Search for vigilante resources where the value of nickname property does not starts with "B"

"nickname=!B*"

will be parsed into a IFilter instance equivalent to

IFilter filter = new Filter("nickname", DoesNotStartWith, "B");

Expressions can be arbitrarily complex.

"nickname=(Bat*|Sup*)|(*man|*er)"

Explanation :

The criteria under construction will be applied to the value of nickname property and can be read as follow :

Searchs for vigilante resources that starts with Bat or Sup and ends with man or er.

will be parsed into a

IFilter filter = new CompositeFilter
{
    Logic = Or,
    Filters = new IFilter[]
    {
        new CompositeFilter
        {
            Logic = Or,
            Filters = new IFilter[]
            {
                new Filter("Firstname", StartsWith, "Bat"),
                new Filter("Firstname", StartsWith, "Sup"),
            }
        },
        new CompositeFilter
        {
            Logic = Or,
            Filters = new IFilter[]
            {
                new Filter("Firstname", EndsWith, "man"),
                new Filter("Firstname", EndsWith, "er"),
            }
        },
    }
}

The ( and ) allows to group two expressions together so that this group can be used as a more complex expression unit.

Sorting

This library also supports a custom syntax to sort elements.

sort=nickname or sort=+nickname sort items by their nickname properties in ascending order.

You can sort by several properties at once by separating them with a ,.

For example sort=+nickname,-age allows to sort by nickname ascending, then by age property descending.

How to use

So you have your API and want provide a great search experience ?

On the client

The client will have the responsability of building search criteria. Go to filtering and sorting sections to see example on how to get started.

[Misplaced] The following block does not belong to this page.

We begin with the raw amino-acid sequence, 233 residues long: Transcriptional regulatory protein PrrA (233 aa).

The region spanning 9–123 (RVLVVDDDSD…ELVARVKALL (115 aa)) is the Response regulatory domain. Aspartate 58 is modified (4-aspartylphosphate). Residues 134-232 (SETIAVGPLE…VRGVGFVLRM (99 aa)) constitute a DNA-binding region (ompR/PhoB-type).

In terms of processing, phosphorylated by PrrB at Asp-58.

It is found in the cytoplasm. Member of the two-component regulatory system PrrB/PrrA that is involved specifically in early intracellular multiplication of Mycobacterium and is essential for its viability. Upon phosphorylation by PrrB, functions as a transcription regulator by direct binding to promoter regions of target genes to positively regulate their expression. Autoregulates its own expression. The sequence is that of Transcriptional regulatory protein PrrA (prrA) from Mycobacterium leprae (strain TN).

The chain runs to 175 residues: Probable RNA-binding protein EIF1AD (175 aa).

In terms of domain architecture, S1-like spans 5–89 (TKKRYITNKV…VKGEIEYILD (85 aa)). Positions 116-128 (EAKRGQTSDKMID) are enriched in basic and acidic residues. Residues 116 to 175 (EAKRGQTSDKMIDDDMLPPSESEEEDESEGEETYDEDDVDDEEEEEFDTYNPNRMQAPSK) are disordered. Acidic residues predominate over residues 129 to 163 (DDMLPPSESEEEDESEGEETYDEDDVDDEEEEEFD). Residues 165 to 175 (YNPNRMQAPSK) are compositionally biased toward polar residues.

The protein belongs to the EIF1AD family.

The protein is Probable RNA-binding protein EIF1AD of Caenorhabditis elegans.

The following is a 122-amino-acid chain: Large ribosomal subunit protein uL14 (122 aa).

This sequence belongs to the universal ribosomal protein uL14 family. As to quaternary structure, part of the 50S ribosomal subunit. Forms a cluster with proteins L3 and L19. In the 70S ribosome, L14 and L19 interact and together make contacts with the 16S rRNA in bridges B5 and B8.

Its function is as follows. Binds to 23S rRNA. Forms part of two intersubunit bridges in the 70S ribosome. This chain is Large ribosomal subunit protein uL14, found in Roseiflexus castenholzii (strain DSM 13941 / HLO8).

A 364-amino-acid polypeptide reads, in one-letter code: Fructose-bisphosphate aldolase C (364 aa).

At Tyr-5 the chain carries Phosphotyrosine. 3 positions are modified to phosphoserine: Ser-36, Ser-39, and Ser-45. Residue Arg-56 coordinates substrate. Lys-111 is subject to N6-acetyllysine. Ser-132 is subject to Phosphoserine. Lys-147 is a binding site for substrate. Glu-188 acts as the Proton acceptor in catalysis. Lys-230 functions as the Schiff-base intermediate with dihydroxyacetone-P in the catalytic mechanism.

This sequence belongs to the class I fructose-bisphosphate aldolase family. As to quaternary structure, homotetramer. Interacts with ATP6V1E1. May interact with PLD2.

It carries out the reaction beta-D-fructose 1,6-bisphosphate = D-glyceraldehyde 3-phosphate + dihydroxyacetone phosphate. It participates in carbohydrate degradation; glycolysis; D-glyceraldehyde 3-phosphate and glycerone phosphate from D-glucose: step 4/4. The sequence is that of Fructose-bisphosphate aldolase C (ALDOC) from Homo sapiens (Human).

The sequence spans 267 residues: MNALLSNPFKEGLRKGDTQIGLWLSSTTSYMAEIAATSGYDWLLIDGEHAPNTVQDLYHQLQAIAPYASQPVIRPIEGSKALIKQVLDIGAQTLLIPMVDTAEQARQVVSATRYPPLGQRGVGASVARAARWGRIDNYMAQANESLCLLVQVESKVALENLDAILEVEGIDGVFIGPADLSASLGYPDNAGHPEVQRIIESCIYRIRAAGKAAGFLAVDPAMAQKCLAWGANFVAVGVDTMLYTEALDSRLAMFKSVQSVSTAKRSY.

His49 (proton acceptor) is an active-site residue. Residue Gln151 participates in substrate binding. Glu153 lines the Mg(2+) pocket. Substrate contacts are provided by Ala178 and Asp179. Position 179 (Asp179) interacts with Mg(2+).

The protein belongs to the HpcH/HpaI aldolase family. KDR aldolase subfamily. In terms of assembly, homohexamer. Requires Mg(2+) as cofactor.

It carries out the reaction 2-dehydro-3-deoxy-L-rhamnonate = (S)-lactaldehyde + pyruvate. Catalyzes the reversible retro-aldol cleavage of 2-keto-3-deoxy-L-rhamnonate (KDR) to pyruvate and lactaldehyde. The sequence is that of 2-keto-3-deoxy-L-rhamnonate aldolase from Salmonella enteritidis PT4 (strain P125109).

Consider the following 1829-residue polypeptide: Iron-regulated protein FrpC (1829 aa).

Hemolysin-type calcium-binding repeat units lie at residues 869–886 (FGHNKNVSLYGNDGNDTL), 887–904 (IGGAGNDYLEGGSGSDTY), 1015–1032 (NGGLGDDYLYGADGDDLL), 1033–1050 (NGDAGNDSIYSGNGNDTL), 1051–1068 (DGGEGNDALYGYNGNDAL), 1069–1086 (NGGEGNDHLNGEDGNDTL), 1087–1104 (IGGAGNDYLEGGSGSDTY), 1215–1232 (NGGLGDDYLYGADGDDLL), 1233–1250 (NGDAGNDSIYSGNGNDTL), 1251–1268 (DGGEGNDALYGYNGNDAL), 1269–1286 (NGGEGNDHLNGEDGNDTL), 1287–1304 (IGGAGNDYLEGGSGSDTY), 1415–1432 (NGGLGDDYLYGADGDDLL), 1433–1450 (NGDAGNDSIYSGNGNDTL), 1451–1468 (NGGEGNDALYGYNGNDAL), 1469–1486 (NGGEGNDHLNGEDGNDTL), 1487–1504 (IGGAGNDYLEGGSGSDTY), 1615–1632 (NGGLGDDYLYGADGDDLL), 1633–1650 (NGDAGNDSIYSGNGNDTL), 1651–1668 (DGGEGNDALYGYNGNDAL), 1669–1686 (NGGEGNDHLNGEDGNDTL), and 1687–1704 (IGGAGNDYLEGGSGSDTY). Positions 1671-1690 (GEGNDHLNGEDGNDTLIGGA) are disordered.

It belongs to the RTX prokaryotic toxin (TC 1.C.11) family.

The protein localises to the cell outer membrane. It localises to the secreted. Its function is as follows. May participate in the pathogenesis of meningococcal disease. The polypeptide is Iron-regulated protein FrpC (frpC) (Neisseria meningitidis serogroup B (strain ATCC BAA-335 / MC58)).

On the backend

One way to start could be by having a dedicated resource which properties match the resource's properties search will be performed onto.

Continuing with our vigilante API, we could have

// Wraps the search criteria for Vigilante resources.
public class SearchVigilanteQuery
{
    public string Firstname {get; set;}

    public string Lastname {get; set;}

    public string Nickname {get; set;}

    public int? Age {get; set;} 
}

and the following endpoint

using DataFilters;

public class VigilantesController 
{
    // code omitted for brievity

    [HttpGet("search")]
    public ActionResult Search([FromQuery] SearchVigilanteQuery query)
    {
        IList<IFilter> filters = new List<IFilter>();

        if(!string.IsNullOrWhitespace(query.Firstname))
        {
            filters.Add($"{nameof(Vigilante.Firstname)}={query.Firstname}".ToFilter<Vigilante>());
        }

        if(!string.IsNullOrWhitespace(query.Lastname))
        {
            filters.Add($"{nameof(Vigilante.Lastname)}={query.Lastname}".ToFilter<Vigilante>());
        }

        if(!string.IsNullOrWhitespace(query.Nickname))
        {
            filters.Add($"{nameof(Vigilante.Nickname)}={query.Nickname}".ToFilter<Vigilante>());
        }

        if(query.Age.HasValue)
        {
            filters.Add($"{nameof(Vigilante.Age)}={query.Age.Value}".ToFilter<Vigilante>());
        }


        IFilter  filter = filters.Count() == 1
            ? filters.Single()
            : new CompositeFilter{ Logic = And, Filters = filters };

        // filter now contains how search criteria and is ready to be used :-) 

    }
}

Some explanation on the controller's code above (assuming ):

  1. The endpoint is bound to incoming HTTP GET requests on /vigilante/search
  2. The framework will parse incoming querystring and feeds the query parameter accordingly.
  3. From this point we test each criterion to see if it's acceptable to turn it into a IFilter instance. For that purpose, a handy .ToFilter<T>() string extension is available. It turns a query-string key-value pair into a full IFilter.
  4. we can then either :
    • use the filter directly is there was only one filter
    • or combine them using composite filter if there were more than one criteria

You may have notice that SearchVigilanteQuery.Age property is nullable whereas Vigilante.Age is not. This is to distinguuish if the Age criterion was provided or not when calling the vigilantes/search endpoint

How to install

  1. run dotnet install DataFilters : you can already start to build IFilter instances
  2. You can then add Datafilters.Expressions package to build Expression<Func<T, bool>>
You can’t perform that action at this time.